mv K

A =

= =

2

2

1

Energy Kinetic

Kinetic energy is the ENERGY of MOTION.

Example W=Frcosu

A 70 kg base-runner begins to slide into second base when moving

at a speed of 4.0 m/s. The coefficient of kinetic friction between

his clothes and the earth is 0.70. He slides so that his speed is

zero just as he reaches the base (a) How much energy is lost

due to friction acting on the runner? (b) How far does he slide?

) 8 . 9 )( 70 )( 70 . 0 ( =

÷ = mg F F

n f

µ µ

= 480.2 N

=

÷ ÷ ÷ =

A =

f

o f

f

W

mv W

K W a

2 2

) 4 )( 70 (

2

1

2

1

0

)

-560 J

=

= ÷

=

x

r

r F W

f f

) 180 (cos ) 2 . 480 ( 560

cosu

1.17 m

Another varying force example..

A ball hangs from a rope attached

to a ceiling as shown. A variable

force F is applied to the ball so

that:

•F is always horizontal

•F’s magnitude varies so that the ball

moves up the arc at a constant

speed.

•The ball’s velocity is very low

Assuming the ball’s mass is m, how much work does F do as it moves from

u = 0 to u = u

1

?

Example Cont’

u u

u

u u

tan sin )

cos

(

sin cos

mg

mg

F

F T mg T

= =

= =

T

mg

Tcosu

Tsinu

dr

dy

or

dx

dy

dr mg dr F W

=

÷ =

} }

u

u

tan

) tan (

Example Cont’

o

o

y

y

y

y

mgy mgy W

y y mg y mg W

dy mg dy mg W

dr

dr

dy

mg dr mg W

o

o

÷ =

÷ ÷ =

÷ =

÷ =

} }

} }

) ( | |

) ( tanu

U W

mgh mgy U

A =

= = = Energy Potential

The energy of POSITION or

STORED ENERGY is called

Potential Energy!

Something is missing….

U W

y mg W

y y mg W

Fr r F W

gravity

gravity

gravity

gravity

A ÷ =

A ÷ =

÷ =

= - =

180 cos ) (

cos

2 1

u

Consider a mass m that moves from position 1 ( y1)

to position 2 m,(y2), moving with a constant velocity.

How much work does gravity do on the body as it

executes the motion?

Suppose the mass was thrown UPWARD.

How much work does gravity do on the

body as it executes the motion?

U W

y mg W

y y mg W

Fr r F W

gravity

gravity

gravity

gravity

A ÷ =

A ÷ =

÷ =

= - =

0 cos ) (

cos

1 2

u

In both cases, the negative

sign is supplied

The bottom line..

The amount of Work gravity does on a body is

PATH INDEPENDANT. Force fields that act

this way are CONSERVATIVE FORCES

FIELDS. If the above is true, the amount of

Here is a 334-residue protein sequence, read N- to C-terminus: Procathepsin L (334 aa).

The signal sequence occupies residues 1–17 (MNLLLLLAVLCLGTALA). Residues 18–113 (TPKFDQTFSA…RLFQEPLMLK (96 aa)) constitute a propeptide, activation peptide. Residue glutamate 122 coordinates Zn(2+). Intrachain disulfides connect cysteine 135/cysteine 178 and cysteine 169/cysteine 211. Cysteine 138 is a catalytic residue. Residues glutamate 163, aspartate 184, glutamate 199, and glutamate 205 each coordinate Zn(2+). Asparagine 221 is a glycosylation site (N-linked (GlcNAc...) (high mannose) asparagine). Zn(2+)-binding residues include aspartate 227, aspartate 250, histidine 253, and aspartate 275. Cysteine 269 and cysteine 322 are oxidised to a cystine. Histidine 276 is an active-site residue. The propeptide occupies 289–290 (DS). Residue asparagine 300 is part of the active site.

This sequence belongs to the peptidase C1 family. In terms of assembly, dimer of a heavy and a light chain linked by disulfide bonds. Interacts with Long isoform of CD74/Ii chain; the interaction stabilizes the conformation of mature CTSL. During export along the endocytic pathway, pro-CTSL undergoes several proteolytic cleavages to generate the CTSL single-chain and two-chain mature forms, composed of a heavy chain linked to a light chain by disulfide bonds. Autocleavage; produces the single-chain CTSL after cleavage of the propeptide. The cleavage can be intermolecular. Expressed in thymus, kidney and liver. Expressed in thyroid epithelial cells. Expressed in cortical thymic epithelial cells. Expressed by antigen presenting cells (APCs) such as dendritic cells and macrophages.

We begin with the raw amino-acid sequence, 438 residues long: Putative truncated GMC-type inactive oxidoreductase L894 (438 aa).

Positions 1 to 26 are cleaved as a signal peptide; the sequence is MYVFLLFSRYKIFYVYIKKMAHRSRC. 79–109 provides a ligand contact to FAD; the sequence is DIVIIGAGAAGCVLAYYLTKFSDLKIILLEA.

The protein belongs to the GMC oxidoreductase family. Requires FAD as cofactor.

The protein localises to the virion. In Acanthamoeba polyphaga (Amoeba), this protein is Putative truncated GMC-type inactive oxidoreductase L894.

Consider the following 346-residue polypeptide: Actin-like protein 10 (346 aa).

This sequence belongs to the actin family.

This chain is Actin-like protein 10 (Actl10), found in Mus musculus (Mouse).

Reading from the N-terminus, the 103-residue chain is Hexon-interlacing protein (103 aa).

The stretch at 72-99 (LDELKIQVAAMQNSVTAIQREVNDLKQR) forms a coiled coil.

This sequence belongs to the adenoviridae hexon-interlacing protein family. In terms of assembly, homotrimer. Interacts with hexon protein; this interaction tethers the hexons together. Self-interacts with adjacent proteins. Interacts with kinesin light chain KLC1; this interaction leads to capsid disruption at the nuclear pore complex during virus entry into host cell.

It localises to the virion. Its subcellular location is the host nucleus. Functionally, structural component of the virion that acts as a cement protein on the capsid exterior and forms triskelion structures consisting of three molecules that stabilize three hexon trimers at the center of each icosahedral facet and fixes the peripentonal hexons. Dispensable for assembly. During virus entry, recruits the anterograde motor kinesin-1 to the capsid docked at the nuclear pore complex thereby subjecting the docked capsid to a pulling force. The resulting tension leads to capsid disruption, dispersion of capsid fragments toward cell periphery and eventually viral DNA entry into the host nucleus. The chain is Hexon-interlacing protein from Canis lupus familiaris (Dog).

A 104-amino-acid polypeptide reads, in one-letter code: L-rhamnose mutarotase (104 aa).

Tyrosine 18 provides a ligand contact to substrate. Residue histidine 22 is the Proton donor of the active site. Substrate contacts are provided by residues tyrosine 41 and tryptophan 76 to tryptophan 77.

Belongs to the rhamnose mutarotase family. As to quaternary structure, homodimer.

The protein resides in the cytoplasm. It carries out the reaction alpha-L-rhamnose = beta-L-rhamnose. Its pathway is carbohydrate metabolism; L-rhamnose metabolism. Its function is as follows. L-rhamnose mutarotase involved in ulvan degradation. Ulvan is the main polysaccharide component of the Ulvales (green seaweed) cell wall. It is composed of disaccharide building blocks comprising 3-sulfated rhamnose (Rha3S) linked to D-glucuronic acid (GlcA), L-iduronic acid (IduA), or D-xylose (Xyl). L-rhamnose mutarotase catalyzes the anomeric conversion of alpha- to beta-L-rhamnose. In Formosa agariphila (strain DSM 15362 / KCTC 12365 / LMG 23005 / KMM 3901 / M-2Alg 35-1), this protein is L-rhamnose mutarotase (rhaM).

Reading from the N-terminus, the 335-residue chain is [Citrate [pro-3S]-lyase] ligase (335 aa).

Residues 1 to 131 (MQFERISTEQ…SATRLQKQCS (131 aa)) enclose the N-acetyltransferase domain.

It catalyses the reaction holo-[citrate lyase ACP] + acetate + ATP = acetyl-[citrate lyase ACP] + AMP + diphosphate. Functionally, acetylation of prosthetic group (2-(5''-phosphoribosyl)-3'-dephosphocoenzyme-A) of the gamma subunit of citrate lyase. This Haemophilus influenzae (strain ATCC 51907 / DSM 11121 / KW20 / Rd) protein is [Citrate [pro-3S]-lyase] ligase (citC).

work done on a body that moves around a

CLOSED PATH in the field will always be

ZERO

FRICTION is a non conservative force. By NON-CONSERVATIVE

we mean it DEPENDS on the PATH. If a body slides up, and then

back down an incline the total work done by friction is NOT ZERO.

When the direction of motion reverses, so does the force and

friction will do NEGATIVE WORK in BOTH directions.

Force can be found using the DERIVATIVE

dx

dU

F

U Fx W

÷ =

A ÷ = =

Since work is equal to the NEGATIVE

change in potential energy, the

FORCE of an object is the derivative

of the potential energy with respect

to displacement. Be very careful

handling the “negative” sign.

Energy is CONSERVED!

after before

o o

o o

o o

Energy Energy

U K U K

U U K K

U U K K

U K W

=

+ = +

+ ÷ = ÷

÷ ÷ = ÷

A ÷ = A =

) (

Example

A 2.0 m pendulum is released from rest when the

support string is at an angle of 25 degrees with the

vertical. What is the speed of the bob at the bottom

of the string?

L

u Lcosu

h

h = L – Lcosu

h = 2-2cosu

h = 0.187 m

E

B

= E

A

U

O

= K

mgh

o

= 1/2mv

2

gh

o

= 1/2v

2

1.83 = v

2

1.35 m/s = v

How to we measure energy?

One of the things we do everyday is measure how

much energy we use. The rate at which we use it

determines the amount we pay to our utility

company. Since WORK is energy the rate at which

work is done is referred to as POWER.

The unit is either Joules per second or

commonly called the WATT.

To the left are several various versions of

this formula, including some various

Calculus variations.